Rogue Genes is a vivid page-turner that continues the exciting action of superhumans who are maligned by the world into which they are born, posing ideas about prejudice, scientific inquiry, and the appropriate treatment of people who cause citizens to become uncomfortable with human differences ... citizens who wish to eliminate creatures who don't fit into physical and social pigeonholes. Sullivan achieves an action-paced work of speculative fiction and presents underlying spiritual questions about man's inhumanity toward differing fellow humans.
Sullivan is an author and botanist. She studied biology at the University of Miami and has a Ph.D. in biology from Florida State University. She has published poetry, flash fiction, numerous botanical papers, and non-fiction articles. She held a faculty position in the Department of Biology, University of Louisiana at Lafayette for 20 years. She is a resident of Sewanee, Tennessee and winters in New Iberia, Louisiana.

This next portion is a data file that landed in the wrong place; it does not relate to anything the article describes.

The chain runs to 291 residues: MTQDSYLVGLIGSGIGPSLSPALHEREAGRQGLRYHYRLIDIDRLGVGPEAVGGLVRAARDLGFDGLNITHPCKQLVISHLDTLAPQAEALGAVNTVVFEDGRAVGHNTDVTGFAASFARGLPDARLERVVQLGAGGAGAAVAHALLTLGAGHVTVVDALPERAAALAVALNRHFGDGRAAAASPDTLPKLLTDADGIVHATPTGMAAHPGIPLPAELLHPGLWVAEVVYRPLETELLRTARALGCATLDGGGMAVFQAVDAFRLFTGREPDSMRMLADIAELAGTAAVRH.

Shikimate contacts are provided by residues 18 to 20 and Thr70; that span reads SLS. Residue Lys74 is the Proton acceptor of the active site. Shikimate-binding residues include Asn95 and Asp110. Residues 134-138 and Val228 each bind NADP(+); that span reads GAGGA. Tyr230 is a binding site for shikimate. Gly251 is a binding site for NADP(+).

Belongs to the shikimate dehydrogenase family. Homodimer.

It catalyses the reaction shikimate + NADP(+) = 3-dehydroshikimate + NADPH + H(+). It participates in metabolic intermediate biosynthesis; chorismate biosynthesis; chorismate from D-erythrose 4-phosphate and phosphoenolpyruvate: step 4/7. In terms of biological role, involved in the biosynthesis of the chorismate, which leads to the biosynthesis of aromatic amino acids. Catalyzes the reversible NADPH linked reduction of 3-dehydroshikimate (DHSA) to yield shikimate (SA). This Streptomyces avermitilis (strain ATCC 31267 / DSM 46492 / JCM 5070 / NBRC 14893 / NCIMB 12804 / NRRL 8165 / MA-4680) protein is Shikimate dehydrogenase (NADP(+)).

Candace Birch, aka "Quala," rendered the beautiful painting entitled "DNA" on the cover of Rogue Genes.
Rogue Genes is now available on Kindle ($2.99) and in print ($17.50) online at Amazon. Include shipping and handling of $4.50 to order from Border Press, PO Box 3124, Sewanee TN 37375.
Wednesday, October 8, 2014
At the breakfast table, the topic of conversation moved quickly from "no blood moon" to lucid dreaming, a subject about which I know very little. However, a blurb on the Internet intrigued me because the lucid dream trainer talked about keeping a dream journal, a practice I once tried. I confess that I failed miserably in my attempt to enhance creativity and poetry writing through the process of recording dreams.